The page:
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When it comes to pond plants, many people will automatically think of floating plants like water lilies. However, marginal plants are also an important feature of a garden pond. Here’s a guide to why your pond needs them, and what to consider when choosing them.
What are marginal pond plants?
The term refers to plants that grow on the shallow tiers or shelves around the edge of a pond. This type of plant will have its roots or rhizomes submerged below the water, with most of the foliage above. They can also grow in waterlogged or boggy soil around the surrounding areas of the pond (plants specifically for this purpose are called bog plants and conversely cannot grow in the pond).
They serve an aesthetic purpose, softening the edges of the pond and providing a more gradual transition from the land. They also have an ecological function, with some helping to oxygenate the pond, and all providing shelter for aquatic wildlife and attracting useful insects.
Another less recognised but very important benefit is that they help combat the growth of all forms of algae. They do this in two ways: firstly by sucking excess nutrients out of the water during the growing season; and secondly by encouraging the growth of aerobic bacteria that colonise their roots systems which in turn also consume nutrients in the water.
Therefore, when choosing your plants, consider both the visual appeal—do they provide complementary colours, textures, sizes and flowering times?—and also the balance and diversity of your pond’s ecosystem. A good mix of plants will mean clearer water, healthier and diverse wildlife, and less work for you!
Why do ponds need oxygenating plants?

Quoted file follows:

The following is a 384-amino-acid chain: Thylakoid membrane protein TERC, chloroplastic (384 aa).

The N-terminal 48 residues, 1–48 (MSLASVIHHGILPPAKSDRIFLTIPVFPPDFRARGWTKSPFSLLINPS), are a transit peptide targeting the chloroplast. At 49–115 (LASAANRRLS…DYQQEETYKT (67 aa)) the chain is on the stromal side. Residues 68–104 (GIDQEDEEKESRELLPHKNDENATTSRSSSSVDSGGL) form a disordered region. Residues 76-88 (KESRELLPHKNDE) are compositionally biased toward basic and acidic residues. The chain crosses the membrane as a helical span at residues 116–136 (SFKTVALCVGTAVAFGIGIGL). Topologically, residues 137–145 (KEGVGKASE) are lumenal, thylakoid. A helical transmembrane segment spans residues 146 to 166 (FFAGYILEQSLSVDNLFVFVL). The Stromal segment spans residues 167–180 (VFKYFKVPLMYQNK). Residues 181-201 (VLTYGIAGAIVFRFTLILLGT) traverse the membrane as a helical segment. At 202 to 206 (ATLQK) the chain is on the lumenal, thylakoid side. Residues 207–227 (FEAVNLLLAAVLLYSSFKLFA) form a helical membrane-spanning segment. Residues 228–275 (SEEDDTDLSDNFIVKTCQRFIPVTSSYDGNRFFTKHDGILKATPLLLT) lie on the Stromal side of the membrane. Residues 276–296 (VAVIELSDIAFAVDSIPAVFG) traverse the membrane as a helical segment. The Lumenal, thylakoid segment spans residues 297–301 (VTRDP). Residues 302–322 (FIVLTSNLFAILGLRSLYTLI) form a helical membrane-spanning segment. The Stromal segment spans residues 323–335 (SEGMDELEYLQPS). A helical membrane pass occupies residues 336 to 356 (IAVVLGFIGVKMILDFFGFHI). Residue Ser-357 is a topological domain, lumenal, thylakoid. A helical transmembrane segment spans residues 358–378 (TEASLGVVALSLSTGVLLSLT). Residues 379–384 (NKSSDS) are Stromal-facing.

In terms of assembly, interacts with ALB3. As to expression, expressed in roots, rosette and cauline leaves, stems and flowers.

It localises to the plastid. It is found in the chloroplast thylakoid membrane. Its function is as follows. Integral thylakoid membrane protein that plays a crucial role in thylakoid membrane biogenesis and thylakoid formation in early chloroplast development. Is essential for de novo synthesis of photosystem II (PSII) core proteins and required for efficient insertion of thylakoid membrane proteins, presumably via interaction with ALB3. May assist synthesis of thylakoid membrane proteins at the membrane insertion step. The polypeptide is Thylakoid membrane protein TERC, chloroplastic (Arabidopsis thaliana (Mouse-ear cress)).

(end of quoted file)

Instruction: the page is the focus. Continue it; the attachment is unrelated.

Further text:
Oxygenating plants help to keep the pond healthy, by producing oxygen and absorbing excess nutrients. Because they absorb nutrients such as nitrates in the water, they also inhibit the growth of algae, which can stifle a pond in the summer months if left unchecked.
Which marginal plants should I pick?
There’s plenty of choice when it comes to marginals. It’s a good idea to have a mixture, to encourage biodiversity and maximise the flowering season.
All our marginals are fully hardy, and whilst most die back over winter a few are evergreen, in particular the juncus species, so Hard rush, Soft rush and Corkscrew rush. Of those that are not evergreen some can have quite attractive winter forms such as the Typhas (Reedmace, Narrow reedmace, Small reedmace, Gracilis and Laxmanii) and in particular Common cotton grass, whose foliage turns to a mixture of rusty/coppery colours with hints of green.
When it comes to aesthetics, obviously this is a personal choice. Many people like to have a mixture of taller plants, such as Reeds and rushes, Yellow flag iris or Purple loosestrife, and smaller ones, such as the Lesser spearwort, Marsh marigold or Water forget-me-not. Also consider how well the colours of flowers, shapes of leaves, and so on, will work together, and with the rest of your garden.
Don’t forget to consider the size of your pond. Too many tall bulky plants around the margins of a small pond will crowd it, and spoil the proportions. On the other hand, a few low growing marginals in a large pond will look too sparse.
How should I plant marginals?
Always plant marginals in an aquatic basket which contains the soil, whilst allowing the plants to take nutrient and oxygen from the water. Regular garden topsoil or compost will add too many nutrients to your pond and should be avoided, so choose a specially prepared aquatic compost or if cost is an issue use garden subsoil.
Leave space at the top of the basket for a 1cm layer of aquatic gravel (2cm if you have fish) as this will stop the soil from washing out of the basket, clouding the pond and adding to the nutrient load.
Finally, lower the plant onto the shelf, and make sure that the soil is submerged, and the foliage of the plant is above the surface. Whilst all marginals have planting depth ranges, eg. 0-15cm, it is best to keep young plants shallow (basket just below the surface) until established, and as a rule of thumb a young plant should go no deeper than 1/3 of its maximum depth. Depth referred to is from the top of the basket to the surface. Maximum depth is not a target, basically nearly all marginals will be happy as long as their feet are wet!